The Five G’s of Getting Libraries to Buy your Book

by Terri Frank
published in Community

Getting libraries to purchase your book can have a big impact on your overall reach. But how do you get libraries to make that all-important sale? Here are five tips from DIY MFA’s personal librarian, Terri Frank.

1) Get Reviewed

As a librarian responsible for purchasing, I read around 150 book reviews per day. These reviews appear in trade journals such as Library Journal, Kirkus, Publishers Weekly and Choice. Children’s and young adult librarians consult The Horn Book and School Library Journal. I order titles that receive good reviews and will be of interest to community members–whether they are students in a college library that require scholarly biographies or public library patrons that crave the latest in Inspirational Fiction.

Journals are the primary ordering method at libraries in the United States and Canada, and in other countries worldwide. If you consider that the United States has more libraries than McDonald’s restaurants, and that each library has multiple librarians consulting these journals, you can begin to see the power of making sure your book receives a favorable nod.

Be sure to visit a journal’s website prior to requesting a review. Just as agents and publishing houses have submission guidelines for manuscripts, journal editors have specific requirements you’ll want to learn. For example, Library Journal notes its criteria and deadlines on a page called “Submit Titles for Review.” Books, e-books, graphic novels, audiobooks, videos and research databases are considered for review–provided the work is intended for adults. If you are already working with an agent or editor, they likely know all about journals and will probably submit your book as part of the publicity process.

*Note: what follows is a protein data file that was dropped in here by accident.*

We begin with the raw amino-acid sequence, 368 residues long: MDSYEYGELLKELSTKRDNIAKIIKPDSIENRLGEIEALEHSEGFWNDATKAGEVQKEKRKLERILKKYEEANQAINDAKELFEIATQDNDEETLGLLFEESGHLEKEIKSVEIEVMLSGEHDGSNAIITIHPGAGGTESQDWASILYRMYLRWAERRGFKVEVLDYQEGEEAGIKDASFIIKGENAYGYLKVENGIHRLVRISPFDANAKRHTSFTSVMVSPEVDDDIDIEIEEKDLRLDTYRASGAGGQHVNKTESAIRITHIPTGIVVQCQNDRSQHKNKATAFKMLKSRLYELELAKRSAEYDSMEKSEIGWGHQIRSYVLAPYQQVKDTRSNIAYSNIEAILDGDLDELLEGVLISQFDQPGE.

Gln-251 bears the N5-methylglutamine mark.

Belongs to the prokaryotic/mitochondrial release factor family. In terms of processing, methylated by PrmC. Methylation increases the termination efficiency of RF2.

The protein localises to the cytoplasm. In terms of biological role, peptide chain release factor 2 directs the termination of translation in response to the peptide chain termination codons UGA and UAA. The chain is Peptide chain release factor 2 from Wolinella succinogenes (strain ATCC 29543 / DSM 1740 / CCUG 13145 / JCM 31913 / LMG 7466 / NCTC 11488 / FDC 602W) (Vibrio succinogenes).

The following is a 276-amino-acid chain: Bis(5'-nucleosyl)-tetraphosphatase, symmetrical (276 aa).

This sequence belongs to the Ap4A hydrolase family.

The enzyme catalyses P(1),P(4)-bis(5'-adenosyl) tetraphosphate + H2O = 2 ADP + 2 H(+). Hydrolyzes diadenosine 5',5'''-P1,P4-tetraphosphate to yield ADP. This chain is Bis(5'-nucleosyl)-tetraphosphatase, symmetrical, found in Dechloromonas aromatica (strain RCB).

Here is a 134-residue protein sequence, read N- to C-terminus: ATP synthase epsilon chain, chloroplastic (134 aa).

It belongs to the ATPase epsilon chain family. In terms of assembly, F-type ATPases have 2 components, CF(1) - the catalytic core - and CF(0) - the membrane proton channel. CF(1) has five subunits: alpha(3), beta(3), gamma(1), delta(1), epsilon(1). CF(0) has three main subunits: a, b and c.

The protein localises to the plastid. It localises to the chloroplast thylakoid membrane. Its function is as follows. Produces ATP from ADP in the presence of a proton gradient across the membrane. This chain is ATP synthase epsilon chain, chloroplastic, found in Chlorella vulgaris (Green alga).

2) Go Independent

If you’re an indie author or have an unpublished manuscript, the traditional journal route may prove more difficult for you. But as a librarian, I need more than a title and a synopsis to commit to ordering a book. And, gasp, librarians do not have time to read EVERY book they purchase. So, I need some kind of unbiased opinion to guide my spending decisions. You’ll need to get creative and seek out other ways to get your book reviewed.

One possibility is Kirkus Indie–a reviewing service for self-published books, traditionally published books that missed review deadlines or, any other books that couldn’t garner reviews elsewhere. You will receive a professional review for a fee, beginning at $350.00 for a children’s title. The reviews are brutally honest which means you could pay to end up with a one star rating. If that happens, you have the option to keep your review private (and still use it as a critique or way to improve your book).  However, you could get a glowing review! If so, you should let Kirkus Indie publish the accolade on its website.  Forty of the best paid reviews are selected monthly to be in the print counterpart that reaches librarians, publishers, editors and booksellers worldwide. Similarly, Library Journal has launched SELF-e which is free for e-book authors who don’t mind going through a selection process.

Here’s one independent route that usually doesn’t work. In an attempt to persuade me to buy their book, authors often brag to me that their book received positive reviews on Amazon or other social media sites. I do take a look, but with a heaping grain of salt.  Friends and family members of the author may be responsible for the book’s five star rating.